Atlanta mayoral candidate hesitates on police profiling question - CBS46 News

Atlanta mayoral candidate hesitates on police profiling question

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ATLANTA (CBS46) -

All polls indicate that Mary Norwood has a commanding lead in the race for Atlanta mayor. But at the Georgia Stand Up candidates forum, she made what many believe was a serious strategic mistake when she hesitated in her answer about whether or not police profile minorities.

The original question was, "Do you believe that police target or profile black and brown males in the community?"

Norwood said she wanted to know what community, but in the back and forth, the clock was ticking. What took other candidates seconds to answer took Norwood a full 20 seconds to deliberate after it was clarified.

Candidate Keisha Lance Bottoms called Norwood's hesitation on the issue of racial profiling stunning.

"I'm having life-or-death conversations with my children over this, especially my 15-year-old son," says Bottoms. "I have four children, three of whom are African American boys. [The conversations are] over what you should do if you are stopped, and how you respond to police. This is a daily conversation. I'm not just having it, every parent that I know is having it."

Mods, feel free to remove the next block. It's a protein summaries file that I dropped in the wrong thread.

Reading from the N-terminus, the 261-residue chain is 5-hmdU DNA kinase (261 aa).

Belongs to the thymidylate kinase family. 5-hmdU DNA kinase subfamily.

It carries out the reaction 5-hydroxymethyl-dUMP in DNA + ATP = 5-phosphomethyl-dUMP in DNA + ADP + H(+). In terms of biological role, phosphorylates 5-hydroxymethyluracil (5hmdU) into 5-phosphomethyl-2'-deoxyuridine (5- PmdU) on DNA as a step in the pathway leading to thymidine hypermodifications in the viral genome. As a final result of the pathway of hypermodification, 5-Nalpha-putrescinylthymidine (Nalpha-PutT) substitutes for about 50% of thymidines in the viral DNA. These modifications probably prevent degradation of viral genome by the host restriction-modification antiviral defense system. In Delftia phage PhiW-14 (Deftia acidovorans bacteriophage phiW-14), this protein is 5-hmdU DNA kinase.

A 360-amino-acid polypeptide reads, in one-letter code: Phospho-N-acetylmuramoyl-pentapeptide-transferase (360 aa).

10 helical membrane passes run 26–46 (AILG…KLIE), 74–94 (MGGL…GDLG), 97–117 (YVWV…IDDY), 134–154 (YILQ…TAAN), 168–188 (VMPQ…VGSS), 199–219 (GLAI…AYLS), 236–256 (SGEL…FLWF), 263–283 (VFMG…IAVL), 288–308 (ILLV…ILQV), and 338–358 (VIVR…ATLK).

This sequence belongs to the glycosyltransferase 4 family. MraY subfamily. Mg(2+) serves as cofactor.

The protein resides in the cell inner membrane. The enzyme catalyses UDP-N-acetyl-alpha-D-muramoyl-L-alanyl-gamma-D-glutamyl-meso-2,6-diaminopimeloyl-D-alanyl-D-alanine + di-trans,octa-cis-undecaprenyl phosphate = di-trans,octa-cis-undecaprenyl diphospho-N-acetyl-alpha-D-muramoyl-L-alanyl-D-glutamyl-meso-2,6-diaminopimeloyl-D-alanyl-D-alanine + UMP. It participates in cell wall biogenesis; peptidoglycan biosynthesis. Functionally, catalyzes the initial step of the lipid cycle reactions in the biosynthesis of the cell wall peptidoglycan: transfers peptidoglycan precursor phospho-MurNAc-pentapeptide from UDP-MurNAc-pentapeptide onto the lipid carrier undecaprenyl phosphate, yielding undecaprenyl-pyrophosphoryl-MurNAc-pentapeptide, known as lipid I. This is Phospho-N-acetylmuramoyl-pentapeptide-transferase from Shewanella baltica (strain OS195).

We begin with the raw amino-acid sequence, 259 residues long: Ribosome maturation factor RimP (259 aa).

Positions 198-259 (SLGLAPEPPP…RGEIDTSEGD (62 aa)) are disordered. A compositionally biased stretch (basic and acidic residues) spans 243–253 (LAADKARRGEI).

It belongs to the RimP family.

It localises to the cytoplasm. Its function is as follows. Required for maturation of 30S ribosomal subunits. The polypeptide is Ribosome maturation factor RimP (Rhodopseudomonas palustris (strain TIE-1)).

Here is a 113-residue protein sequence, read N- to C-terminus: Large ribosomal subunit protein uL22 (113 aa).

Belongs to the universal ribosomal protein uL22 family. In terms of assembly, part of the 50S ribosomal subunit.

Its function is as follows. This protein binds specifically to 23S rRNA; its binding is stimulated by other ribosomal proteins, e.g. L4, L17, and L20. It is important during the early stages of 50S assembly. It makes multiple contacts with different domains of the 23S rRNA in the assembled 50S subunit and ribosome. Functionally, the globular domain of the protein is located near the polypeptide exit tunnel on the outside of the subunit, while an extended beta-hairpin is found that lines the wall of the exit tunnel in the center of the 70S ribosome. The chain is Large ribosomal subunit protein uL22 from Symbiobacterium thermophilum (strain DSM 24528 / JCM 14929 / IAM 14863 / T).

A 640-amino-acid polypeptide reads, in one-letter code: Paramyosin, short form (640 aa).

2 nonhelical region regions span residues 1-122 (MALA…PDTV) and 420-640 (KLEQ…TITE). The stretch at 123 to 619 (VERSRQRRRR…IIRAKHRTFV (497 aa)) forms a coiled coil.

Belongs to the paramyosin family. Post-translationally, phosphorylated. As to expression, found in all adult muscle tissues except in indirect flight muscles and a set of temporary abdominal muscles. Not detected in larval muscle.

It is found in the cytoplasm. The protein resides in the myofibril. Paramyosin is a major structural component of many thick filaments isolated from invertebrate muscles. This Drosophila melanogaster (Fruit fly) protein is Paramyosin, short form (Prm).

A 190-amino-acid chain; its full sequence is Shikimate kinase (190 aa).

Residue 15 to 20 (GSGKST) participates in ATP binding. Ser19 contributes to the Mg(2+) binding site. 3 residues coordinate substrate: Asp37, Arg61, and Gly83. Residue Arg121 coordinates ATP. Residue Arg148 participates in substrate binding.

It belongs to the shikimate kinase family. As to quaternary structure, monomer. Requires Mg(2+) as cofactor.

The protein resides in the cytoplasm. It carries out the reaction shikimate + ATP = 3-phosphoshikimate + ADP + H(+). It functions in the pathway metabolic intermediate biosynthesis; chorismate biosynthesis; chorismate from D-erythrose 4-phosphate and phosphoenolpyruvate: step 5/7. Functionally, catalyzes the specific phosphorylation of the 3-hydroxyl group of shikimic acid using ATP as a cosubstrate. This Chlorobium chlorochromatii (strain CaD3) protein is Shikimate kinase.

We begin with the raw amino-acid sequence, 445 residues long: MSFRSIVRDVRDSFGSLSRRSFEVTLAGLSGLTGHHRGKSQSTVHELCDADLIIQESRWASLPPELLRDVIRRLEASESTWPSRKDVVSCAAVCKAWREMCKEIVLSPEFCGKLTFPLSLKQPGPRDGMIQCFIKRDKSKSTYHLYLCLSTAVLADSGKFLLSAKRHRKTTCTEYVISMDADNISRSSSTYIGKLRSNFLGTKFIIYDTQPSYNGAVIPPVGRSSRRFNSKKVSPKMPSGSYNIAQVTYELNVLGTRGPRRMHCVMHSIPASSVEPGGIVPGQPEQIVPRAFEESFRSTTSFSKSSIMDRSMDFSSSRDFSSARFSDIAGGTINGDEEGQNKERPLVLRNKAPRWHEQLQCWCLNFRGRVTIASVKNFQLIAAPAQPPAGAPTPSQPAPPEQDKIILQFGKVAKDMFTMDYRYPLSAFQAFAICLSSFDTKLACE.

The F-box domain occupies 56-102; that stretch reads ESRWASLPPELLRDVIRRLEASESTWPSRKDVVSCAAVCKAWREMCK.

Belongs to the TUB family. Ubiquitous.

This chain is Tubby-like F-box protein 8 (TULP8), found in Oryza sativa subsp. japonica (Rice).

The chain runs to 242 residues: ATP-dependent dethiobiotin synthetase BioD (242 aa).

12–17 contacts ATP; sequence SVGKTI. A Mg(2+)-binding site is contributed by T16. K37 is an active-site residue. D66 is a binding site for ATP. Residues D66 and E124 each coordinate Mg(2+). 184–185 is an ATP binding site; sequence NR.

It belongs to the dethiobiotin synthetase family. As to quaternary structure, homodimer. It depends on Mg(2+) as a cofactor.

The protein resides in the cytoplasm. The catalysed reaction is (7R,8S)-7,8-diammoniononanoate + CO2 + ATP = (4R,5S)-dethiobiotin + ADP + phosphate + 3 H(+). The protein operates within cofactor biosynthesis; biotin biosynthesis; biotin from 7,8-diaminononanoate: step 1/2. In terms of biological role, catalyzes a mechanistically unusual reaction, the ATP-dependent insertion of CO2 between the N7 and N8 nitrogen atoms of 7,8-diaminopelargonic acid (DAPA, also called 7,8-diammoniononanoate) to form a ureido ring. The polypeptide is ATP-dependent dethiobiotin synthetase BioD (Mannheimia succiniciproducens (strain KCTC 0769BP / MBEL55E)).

Peter Aman has hit the issue of race head on in his bid for mayor, and has long accused Norwood of ducking forums and debates to avoid the tough issues.

Norwood's campaign says the question was unclear, but Aman disputes Norwood's excuse that the question was vague. 

"There are racism and racial issues both in the nation and in Atlanta, and there's profiling, both in the nation and in Atlanta, and anybody who's confused about that is not paying attention, is not thoughtful and is not fit to lead Atlanta," says Aman.

Norwood told CBS46 she had several appearances, but also had to attend the funeral of a friend. She said the voters know her record, and all she was trying to do was clarify the question.

Polls have shown that Norwood has more support in the black community than any candidate. If they can gain even a couple of percentage points, it could change somebody's fortunes.

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